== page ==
Astronomy Picture of the Day

Discover the cosmos! Each day a different image or photograph of our fascinating universe is featured, along with a brief explanation written by a professional astronomer.

December 4, 1996

Ice at the Lunar South Pole
Clementine, BMDO, NRL, LLNL

Explanation: Ice on the Moon? The prospecting Clementine spacecraft may well have discovered it. In 1994, Clementine spent 70 days in lunar orbit mapping the Moon's surface. Shown above is a dramatically detailed composite view centred on the Lunar South Pole - constructed from 1500 Clementine images. This area contains part of the South Pole-Aitken impact basin, the largest known crater in the solar system, probably caused by the impact of a comet or asteroid. The depth of the basin and crater walls at the Lunar South Pole create the permanent shadow region visible above - hypothesised to be large and cold enough to trap water brought to the moon by cometary impacts as surface ice. Indeed, a recent analysis of Clementine data from this area has found a signature of water ice. Water on the Moon presents exciting possibilities as resource for future lunar exploration.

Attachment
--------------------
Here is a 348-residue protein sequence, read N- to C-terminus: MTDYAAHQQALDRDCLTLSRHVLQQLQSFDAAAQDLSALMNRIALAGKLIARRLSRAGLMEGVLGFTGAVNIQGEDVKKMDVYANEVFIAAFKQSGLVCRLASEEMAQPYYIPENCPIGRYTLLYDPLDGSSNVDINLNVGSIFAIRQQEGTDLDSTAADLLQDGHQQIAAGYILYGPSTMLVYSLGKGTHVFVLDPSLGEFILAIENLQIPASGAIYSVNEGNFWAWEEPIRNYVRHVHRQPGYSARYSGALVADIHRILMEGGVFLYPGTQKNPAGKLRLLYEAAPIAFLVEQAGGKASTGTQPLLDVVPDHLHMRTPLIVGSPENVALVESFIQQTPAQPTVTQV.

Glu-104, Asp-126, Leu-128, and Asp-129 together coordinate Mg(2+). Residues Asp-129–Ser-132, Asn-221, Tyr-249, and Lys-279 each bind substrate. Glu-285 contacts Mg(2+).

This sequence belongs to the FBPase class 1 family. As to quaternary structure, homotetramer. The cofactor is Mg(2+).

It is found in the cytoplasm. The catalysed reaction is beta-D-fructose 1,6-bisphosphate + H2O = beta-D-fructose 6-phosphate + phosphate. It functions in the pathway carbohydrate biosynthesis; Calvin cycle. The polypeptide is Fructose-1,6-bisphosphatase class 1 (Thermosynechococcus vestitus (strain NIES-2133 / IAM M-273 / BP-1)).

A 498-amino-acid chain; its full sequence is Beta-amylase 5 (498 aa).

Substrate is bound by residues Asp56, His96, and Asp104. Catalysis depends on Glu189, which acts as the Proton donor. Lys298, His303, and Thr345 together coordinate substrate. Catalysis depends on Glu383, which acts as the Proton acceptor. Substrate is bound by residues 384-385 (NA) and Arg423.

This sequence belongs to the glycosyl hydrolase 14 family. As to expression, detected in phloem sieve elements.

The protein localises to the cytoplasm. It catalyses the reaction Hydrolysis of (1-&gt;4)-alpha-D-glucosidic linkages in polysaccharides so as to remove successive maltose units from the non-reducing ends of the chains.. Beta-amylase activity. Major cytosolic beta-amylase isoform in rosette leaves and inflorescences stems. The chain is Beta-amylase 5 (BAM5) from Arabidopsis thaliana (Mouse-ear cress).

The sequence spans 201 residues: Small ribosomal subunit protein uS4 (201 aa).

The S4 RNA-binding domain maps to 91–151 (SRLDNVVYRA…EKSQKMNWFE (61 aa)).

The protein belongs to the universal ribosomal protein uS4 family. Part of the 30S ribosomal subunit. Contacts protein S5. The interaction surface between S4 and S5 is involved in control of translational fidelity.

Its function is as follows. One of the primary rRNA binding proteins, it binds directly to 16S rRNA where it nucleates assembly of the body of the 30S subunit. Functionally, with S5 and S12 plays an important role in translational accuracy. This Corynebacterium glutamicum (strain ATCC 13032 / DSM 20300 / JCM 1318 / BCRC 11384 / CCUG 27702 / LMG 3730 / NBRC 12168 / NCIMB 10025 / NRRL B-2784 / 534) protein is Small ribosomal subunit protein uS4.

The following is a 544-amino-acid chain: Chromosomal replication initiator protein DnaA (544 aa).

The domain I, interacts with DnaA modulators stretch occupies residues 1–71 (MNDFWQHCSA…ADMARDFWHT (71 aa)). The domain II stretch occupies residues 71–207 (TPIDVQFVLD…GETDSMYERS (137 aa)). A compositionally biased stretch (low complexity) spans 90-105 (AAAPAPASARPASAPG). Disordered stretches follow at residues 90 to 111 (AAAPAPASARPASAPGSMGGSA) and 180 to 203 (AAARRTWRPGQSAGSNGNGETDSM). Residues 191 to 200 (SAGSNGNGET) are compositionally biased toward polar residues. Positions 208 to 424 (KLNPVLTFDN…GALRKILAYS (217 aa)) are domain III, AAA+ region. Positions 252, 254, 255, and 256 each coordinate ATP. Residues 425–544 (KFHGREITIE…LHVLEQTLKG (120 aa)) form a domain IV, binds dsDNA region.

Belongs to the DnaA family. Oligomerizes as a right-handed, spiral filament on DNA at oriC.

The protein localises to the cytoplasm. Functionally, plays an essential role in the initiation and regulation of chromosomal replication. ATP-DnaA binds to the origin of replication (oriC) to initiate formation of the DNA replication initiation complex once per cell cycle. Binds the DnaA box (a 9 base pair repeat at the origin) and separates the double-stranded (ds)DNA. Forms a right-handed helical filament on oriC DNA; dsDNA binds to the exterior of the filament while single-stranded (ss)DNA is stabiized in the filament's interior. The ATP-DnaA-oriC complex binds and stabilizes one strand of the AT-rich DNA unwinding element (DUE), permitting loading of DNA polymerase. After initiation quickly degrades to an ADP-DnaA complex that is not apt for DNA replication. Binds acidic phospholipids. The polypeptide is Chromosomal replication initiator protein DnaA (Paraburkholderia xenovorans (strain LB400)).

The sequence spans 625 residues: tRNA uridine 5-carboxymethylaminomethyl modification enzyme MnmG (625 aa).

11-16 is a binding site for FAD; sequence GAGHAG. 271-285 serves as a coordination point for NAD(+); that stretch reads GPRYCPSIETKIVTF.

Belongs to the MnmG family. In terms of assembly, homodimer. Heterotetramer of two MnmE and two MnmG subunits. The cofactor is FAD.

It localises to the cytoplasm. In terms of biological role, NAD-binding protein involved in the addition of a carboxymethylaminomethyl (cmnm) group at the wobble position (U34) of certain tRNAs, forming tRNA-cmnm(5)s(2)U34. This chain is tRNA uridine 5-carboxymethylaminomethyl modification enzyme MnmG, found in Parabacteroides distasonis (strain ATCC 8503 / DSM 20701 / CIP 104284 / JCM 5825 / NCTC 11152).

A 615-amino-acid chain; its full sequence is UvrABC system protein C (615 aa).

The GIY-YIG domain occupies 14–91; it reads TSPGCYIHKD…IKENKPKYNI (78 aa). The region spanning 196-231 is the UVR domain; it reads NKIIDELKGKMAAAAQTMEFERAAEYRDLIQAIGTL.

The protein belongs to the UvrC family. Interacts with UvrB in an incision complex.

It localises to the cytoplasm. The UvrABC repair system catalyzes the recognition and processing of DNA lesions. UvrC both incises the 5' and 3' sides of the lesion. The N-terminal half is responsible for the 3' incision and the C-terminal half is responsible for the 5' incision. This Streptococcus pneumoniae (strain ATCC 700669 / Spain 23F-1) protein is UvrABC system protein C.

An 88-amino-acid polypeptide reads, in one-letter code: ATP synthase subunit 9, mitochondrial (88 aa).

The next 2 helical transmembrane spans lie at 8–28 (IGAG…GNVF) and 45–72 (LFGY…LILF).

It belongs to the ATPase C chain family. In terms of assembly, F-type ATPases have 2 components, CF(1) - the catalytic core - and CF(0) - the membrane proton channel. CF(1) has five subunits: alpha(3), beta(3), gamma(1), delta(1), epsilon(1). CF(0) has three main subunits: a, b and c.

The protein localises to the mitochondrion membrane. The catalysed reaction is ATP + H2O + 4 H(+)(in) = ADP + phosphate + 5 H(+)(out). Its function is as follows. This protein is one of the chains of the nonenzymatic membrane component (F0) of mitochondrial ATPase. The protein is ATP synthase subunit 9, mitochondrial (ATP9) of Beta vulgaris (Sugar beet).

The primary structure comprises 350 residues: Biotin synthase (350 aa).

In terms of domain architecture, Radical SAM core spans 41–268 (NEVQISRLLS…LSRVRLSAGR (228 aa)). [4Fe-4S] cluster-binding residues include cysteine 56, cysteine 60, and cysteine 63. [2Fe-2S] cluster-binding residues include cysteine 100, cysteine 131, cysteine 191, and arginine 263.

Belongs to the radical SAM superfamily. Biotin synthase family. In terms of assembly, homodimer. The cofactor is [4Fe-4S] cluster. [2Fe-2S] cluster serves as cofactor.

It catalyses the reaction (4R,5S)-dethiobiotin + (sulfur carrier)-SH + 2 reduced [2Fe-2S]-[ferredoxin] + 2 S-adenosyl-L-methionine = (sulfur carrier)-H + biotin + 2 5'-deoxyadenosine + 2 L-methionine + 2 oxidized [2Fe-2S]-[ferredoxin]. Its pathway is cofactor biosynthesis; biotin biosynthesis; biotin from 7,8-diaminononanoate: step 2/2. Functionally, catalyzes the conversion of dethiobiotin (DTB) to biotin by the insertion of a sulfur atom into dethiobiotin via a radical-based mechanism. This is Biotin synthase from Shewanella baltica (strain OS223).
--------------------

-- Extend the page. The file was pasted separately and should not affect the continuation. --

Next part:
Tomorrow's picture: Io's Giant Volcano Pele

< Archive | Index | Search | Glossary | Education | About APOD >

Authors & editors: Robert Nemiroff (MTU) & Jerry Bonnell (USRA)
NASA Technical Rep.: Jay Norris. Specific rights apply.
A service of: LHEA at NASA/ GSFC